Tom Rawson reflects on a year of highs and lows at Bleasby Grange

What a difference three weeks can make – with a low of -16.5C to a high of 12C, calf health is certainly being closely observed.

The grass seems to be greening up and doesn’t look too bad considering the winter we have had so far. As soon as NVZ regulations allow, the plan is to inject slurry into the paddocks with the least cover and hopefully graze by day the paddocks carrying the most.

The first day of April will herald the end of our first year at Bleasby Grange. It’s certainly been a year of highs and lows. Starting a new dairy business in the present climate seems to focus the mind, with every decision made for profit first. The first five years will be the challenge, with many 20-year investments being paid off in the first quarter of the tenancy, such as the parlour, tank and concrete.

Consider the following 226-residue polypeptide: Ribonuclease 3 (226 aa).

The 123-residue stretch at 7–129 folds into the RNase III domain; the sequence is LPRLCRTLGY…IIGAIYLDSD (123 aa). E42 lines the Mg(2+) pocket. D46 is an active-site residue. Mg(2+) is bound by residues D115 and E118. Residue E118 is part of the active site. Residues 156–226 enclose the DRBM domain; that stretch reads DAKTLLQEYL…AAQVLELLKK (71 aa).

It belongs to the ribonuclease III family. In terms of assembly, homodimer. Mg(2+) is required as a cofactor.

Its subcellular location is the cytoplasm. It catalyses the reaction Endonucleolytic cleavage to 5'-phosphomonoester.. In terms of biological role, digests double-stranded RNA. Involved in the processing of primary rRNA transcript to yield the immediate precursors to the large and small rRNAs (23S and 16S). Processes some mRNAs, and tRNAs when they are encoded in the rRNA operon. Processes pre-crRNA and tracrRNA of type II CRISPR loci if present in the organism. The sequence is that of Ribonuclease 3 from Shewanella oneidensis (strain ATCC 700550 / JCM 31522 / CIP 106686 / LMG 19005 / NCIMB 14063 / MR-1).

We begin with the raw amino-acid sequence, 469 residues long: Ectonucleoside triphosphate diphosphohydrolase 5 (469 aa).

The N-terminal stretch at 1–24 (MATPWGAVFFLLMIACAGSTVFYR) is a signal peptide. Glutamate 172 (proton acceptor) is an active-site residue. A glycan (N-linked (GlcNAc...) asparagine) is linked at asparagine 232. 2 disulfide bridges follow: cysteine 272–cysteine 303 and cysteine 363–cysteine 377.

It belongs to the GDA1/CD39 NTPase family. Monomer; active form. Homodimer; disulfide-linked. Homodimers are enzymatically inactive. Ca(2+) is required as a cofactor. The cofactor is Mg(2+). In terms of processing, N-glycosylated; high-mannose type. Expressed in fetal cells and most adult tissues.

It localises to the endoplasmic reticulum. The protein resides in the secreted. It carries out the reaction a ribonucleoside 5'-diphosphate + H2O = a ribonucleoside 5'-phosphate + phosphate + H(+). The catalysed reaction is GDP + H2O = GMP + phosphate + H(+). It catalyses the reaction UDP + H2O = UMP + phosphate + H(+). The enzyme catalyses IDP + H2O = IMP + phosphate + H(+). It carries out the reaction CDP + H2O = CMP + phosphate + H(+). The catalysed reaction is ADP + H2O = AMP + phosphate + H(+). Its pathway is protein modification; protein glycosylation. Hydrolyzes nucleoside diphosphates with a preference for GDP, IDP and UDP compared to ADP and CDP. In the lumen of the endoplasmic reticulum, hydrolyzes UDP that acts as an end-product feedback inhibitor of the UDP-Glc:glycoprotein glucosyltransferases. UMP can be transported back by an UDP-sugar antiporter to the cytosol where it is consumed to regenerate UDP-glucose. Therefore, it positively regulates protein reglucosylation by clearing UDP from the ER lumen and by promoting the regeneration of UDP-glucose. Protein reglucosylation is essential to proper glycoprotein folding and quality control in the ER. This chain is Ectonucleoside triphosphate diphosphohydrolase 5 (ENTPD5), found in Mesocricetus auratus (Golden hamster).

This spring will also be a milestone at the farm in Dewsbury, as it is 20 years since my parents made the big jump from farm management to renting their own farm.

Many things have changed in that period – all except the milk price. Our average price this year is exactly the same as mum and dad saw back in 1991.

The only real benefit for us starting today must be milk quota, which I suppose you could roll into milk price. They paid 29.5ppl for 250,000 litres or £73,750; where as we could get total cover for 2,000,000 litres for £6000.

Interestingly enough, my dad earned extra money off-farm doing dairy consultancy as do Oli and I. My parents justified a full-time herdsman at 50 cows, while we have had to get to 300 cows and rising to justify the same.

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